A misleading manipulated video of President Joe Biden awarding the Medal of Honor to a veteran has received millions of views on social media platforms. The video has spread on multiple platforms, including Twitter, even though the platform seemingly prohibits this kind of deceptive content.
On July 5, Biden awarded the Medal of Honor to four veterans for their service during the Vietnam War. He bestowed the honor by putting the medal around their necks, as is normal procedure for awarding government medals.
A grainy and blurry version of a clip in which Biden put the medal around one of the veterans, Dwight Birdwell, started circulating on social media platforms, with users falsely claiming that the president put the medal on backwards. A Media Matters review has found that the video has received more than 3.4 million views on mainstream platforms.
The vast majority of those views have been on Twitter, where just one upload of the video had at least 2.3 million views. Other uploads on the platform have also received hundreds of thousands of combined views. Multiple right-wing figures have also shared the video on Twitter as an accurate depiction of the ceremony, including the chairperson of the Texas Republican Party, a Newsmax host, and Infowars personality Paul Joseph Watson.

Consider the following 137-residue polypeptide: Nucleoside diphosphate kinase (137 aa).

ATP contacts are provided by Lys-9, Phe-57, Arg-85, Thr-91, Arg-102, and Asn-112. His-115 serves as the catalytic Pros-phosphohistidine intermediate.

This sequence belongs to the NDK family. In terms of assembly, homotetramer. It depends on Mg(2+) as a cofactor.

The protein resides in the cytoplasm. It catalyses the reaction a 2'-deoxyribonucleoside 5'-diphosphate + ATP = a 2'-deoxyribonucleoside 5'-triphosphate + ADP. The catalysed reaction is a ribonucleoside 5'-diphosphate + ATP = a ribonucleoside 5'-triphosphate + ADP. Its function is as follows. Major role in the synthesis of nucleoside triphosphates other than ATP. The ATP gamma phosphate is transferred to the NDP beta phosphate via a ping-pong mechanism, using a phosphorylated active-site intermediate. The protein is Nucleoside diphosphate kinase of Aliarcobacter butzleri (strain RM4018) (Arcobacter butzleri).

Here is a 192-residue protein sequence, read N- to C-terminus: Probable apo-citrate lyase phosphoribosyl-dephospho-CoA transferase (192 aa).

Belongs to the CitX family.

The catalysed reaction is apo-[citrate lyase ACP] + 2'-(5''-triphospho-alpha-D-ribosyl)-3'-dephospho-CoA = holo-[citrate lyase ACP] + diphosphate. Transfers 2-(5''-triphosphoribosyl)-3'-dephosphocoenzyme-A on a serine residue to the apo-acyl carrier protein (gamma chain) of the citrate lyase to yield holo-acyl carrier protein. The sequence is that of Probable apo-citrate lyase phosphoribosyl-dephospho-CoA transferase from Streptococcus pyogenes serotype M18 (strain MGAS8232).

Twitter rules prohibit “synthetic, manipulated, or out-of-context media that may deceive or confuse people and lead to harm.” If the platform does not remove the content, then it “may provide additional context on Tweets sharing the misleading media where they appear on Twitter,” which includes applying “a label and/or warning message to the Tweet.” Thus far, the uploads of the video have not been removed, nor has a label been put on them. Twitter has previously struggled to consistently enforce its labeling policy.
The spread of the video was not limited to Twitter. Multiple uploads of the video have gone up on YouTube, including a YouTube Short of the video with more than 170,000 views. YouTube rules prohibit “content that has been technically manipulated or doctored in a way that misleads users (beyond clips taken out of context) and may pose a serious risk of egregious harm.”
TikTok users have also uploaded the video on the platform, getting hundreds of thousands of views; one version alone has more than 145,000 views. TikTok prohibits “Digital Forgeries (Synthetic Media or Manipulated Media) that mislead users by distorting the truth of events and cause significant harm to the subject of the video, other persons, or society.”
This is not the first time that mainstream platforms have struggled with the spread of manipulated content. In 2020, for instance, the platforms did not catch the spread of a manipulated “blackface” video with Biden. And the year before that, a manipulated video that made it seem like House Speaker Nancy Pelosi (D-CA) was drunk spread on multiple platforms.